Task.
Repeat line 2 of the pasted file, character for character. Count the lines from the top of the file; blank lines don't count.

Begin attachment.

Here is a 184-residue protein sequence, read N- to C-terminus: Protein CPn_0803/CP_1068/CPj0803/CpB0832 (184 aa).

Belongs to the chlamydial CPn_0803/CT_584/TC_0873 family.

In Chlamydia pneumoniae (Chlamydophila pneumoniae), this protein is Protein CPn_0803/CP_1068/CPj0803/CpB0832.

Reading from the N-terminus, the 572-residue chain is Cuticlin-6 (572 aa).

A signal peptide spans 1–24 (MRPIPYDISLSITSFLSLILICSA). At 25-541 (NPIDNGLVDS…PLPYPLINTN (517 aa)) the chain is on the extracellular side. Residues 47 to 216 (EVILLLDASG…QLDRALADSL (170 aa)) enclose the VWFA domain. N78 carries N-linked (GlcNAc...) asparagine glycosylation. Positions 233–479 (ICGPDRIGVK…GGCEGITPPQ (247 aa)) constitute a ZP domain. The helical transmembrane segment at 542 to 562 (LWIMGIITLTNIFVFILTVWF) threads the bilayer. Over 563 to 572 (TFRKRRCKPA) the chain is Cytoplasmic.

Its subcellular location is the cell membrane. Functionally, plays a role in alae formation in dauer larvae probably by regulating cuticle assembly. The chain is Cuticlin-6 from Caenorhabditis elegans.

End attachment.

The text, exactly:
Belongs to the chlamydial CPn_0803/CT_584/TC_0873 family.